Amtrak took over intercity passenger service in the United States on May 1, 1971. The Coast Daylight was retained as an unnamed train, with its northern terminus changed to Oakland, California where it connected with the California Zephyr. Three days per week, it was extended to a San DiegoSeattle train.[8] On November 14, Amtrak extended the Oakland–Los Angeles train to San Diego, renumbered it to #12/13, and renamed it Coast Daylight. The Seattle–San Diego train became the Coast Daylight/Starlight (#11-12) northbound and Coast Starlight/Daylight (#13-14) southbound.[9] Both trains were cut back from San Diego to Los Angeles in April 1972, replaced by a third San Diegan.[10] On June 10, 1973, Amtrak began running the combined Coast Daylight/Starlight daily for the summer months.[11] Positive response led to Amtrak to retain this service, and the Coast Daylight name was dropped on May 19, 1974.[12]

Proposed restoration[edit]

Amtrak has worked on plans for resuming Coast Daylight service from San Francisco to Los Angeles since the early 1990s. It may be merged with the existing Pacific Surfliner route, thus extending the line to San Diego. More specific plans have been made in the last few years.[when?][13] The latest review of the possibility of service restoration was made on August 14, 2014, the San Luis Obispo Council of Governments (SLOCOG) organized and hosted a meeting between the Los Angeles – San Diego – San Luis Obispo (LOSSAN) Rail Corridor Agency and the Coast Rail Coordinating Council (CRCC), where substantial progress was made toward identifying which specific policy initiatives would be given priority so that restoration of the Coast Daylight service might be effectuated before the end of the decade.[14] A plan by Chicago-based Corridor Capital would involve the use of ex-Santa Fe Hi-Level cars and EMD F59PHI locomotives in a top-and-tail formation.[15]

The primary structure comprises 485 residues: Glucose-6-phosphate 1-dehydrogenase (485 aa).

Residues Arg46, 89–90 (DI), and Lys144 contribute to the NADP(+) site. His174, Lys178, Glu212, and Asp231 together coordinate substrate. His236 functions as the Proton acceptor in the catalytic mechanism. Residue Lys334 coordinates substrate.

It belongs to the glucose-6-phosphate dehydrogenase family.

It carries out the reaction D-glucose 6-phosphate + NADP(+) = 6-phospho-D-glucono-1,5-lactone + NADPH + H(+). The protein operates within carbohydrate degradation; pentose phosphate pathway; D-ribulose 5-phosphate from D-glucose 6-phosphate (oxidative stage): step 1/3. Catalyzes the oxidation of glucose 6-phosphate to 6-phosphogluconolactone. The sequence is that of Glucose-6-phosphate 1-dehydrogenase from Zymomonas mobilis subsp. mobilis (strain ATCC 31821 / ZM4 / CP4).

In 2021, Amtrak released its 15-year expansion vision for new and expanded rail corridors, including service between San Luis Obispo and San Jose. This service would not only follow the Coast Daylight route, but it would also connect to Caltrain services to San Francisco.[16]


Passengers sitting at tables having a drink
The tavern side of the 1937 coffee shop-tavern car

The heavyweight Daylight Limited debuted in 1922 with five 72-seat coaches and a dining car. American Car and Foundry delivered new 90-seat coaches in 1923; the Southern Pacific also added a 32-seat parlor-observation car. 4-6-2 "Pacific" steam locomotives hauled the train up and down the coast. 4-8-2 "Mountain" locomotives displaced the Pacifics in the early 1930s. The Southern Pacific removed the observation cars in 1931.[17]

Pullman-Standard delivered two complete sets of equipment (consists) for the 1937 Coast Daylight. Each consisted of a 44-seat baggage-coach; a 48-seat coach; three pairs of articulated coaches, with 50 seats in each of the six coaches; a lunch counter-tavern car, a dining car, a 29-seat parlor car; and a 23-seat parlor-observation car.[18] Each consist cost $1 million (equivalent to $20.4 million in 2022 adjusted for inflation), the most expensive passenger trains built in the United States to date.[19]